Top offensive plays for the Seahawks: No. 1

It was the three T’s -- Tate’s Touchdown Taunt -- but it also proved to be the difference in the game.

No. 1: Golden Tate’s 80-yard TD at St. Louis.

The Seahawks led 7-6 in the third quarter on Monday night at St. Louis. The Rams had completely shut down the Seattle running game. Marshawn Lynch would end the night with a season-worst 23 yards on only eight carries.

Quarterback Russell Wilson would take a beating, getting sacked seven times on the night. Seattle would end the game with only 135 yards of offense.

The only touchdown of the game in the first half was a 2-yard quick slant from Wilson to Tate, who managed to step in the end zone before going down.

But Seattle had just 43 yards of offense when the key moment came. It was a one-point game when the Seahawks had a second-and-10 at their 20.

Wilson took the shotgun snap and faked a handoff to Lynch, then rolled to his right. Wilson looked back to the left, where Tate was racing down the sideline on a fly pattern.

Tate had a couple of steps on Rams cornerback Janoris Jenkins, but Jenkins still had his eye on Wilson as Wilson made the throw. It looked like Jenkins might come up with the interception, but Tate jumped up in front of Jenkins at the St. Louis 39 and made the catch as Jenkins fell to the turf.

It was off the races for Tate, but he had to rub it in on the way to the end zone. Tate held the ball in his left hand as Rams safety Rodney McLeod tried to catch him.

Tate held out his right hand, at first motioning bye-bye to McLeod. As McLeod got closer, Tate motioned his fingers at him, as if to say, stop yapping. As a result, McLeod almost caught Tate before he reached the end zone.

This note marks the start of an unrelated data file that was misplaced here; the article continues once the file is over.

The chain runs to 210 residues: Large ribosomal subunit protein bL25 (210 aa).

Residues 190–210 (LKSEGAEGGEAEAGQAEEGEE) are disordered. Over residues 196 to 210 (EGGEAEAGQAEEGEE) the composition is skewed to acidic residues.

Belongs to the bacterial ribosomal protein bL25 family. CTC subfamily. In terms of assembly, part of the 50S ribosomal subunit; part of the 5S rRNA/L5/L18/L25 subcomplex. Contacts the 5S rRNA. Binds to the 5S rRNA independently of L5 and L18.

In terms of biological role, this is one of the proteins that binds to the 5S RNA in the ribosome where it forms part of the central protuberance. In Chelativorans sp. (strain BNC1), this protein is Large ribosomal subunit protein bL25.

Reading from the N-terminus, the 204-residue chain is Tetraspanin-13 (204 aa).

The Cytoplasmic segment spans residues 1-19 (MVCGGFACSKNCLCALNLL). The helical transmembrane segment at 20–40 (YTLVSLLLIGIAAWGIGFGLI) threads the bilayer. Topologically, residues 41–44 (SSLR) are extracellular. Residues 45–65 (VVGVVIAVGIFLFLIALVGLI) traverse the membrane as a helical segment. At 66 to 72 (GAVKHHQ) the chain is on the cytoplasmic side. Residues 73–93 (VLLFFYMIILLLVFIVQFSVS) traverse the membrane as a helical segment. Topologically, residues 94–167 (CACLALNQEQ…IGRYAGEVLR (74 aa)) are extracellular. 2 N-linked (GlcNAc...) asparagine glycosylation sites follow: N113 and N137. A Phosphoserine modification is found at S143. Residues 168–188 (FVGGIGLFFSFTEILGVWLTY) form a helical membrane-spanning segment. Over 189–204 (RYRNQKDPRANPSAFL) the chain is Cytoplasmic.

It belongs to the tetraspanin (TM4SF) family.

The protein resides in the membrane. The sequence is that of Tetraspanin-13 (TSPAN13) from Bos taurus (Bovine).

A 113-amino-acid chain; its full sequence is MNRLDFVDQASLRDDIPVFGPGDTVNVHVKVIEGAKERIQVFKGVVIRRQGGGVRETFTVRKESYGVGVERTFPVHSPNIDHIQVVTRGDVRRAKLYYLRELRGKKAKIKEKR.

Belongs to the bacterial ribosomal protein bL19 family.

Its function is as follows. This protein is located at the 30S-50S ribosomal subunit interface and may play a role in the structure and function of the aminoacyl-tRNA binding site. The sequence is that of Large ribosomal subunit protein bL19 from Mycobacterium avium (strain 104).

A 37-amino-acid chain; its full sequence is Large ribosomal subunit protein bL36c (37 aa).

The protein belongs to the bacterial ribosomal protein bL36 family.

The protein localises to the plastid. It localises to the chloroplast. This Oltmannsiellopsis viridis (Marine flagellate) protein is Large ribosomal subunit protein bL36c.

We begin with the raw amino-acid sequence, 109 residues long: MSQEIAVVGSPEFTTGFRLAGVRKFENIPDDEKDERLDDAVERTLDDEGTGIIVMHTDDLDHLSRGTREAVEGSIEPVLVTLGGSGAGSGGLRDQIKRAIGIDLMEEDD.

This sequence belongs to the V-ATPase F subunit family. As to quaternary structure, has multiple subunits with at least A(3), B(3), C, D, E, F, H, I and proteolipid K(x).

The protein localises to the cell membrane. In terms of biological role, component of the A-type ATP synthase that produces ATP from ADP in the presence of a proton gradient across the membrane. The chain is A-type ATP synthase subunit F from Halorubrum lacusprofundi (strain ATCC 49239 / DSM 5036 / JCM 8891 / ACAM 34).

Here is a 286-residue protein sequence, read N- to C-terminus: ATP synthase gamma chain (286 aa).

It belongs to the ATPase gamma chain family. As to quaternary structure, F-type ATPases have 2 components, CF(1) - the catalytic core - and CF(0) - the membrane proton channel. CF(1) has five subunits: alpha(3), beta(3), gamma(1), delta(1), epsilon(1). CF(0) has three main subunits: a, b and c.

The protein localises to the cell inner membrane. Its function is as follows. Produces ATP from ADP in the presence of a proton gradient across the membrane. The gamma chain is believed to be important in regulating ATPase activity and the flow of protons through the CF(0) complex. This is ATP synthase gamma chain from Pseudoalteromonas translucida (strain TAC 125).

The sparse crowd (the Cardinals were playing a World Series game eight blocks away) booed Tate, who was flagged for taunting.

As Tate went and sat on the bench, coach Pete Carroll went over and sat next to him. Carroll had a clear message.

“That’s not our kind of football,” Carroll said afterward. “It’s not who we are and not what we do. There’s no place for that. It kind of washes away a fantastic football play.”

Tate apologized after the game.

“That was immature of me,” Tate said. “I hurt my team. I’ve gotta stay composed. It was a learning moment for me and I’ll move forward. I’m better than that.”

The play was so controversial it brought discussions the following week about whether the NFL should change the rules to take away a TD on a taunt when a player scores.

But in all the commotion, people forget it also was a game-winning touchdown. The Rams kicked a fourth-quarter field goal and lost 14-9 after falling short one yard short of the Seattle end zone at the end of the game.

As fate would have it, Tate had a similar catch-and-run TD on a 47-yard play in the game against the Rams that ended the regular season. But there was no taunt on that one.

Tate had the best season of his career in 2013 and now is a free agent about to earn millions of dollars. He learned his lesson, but he also was the reason Seattle won that game.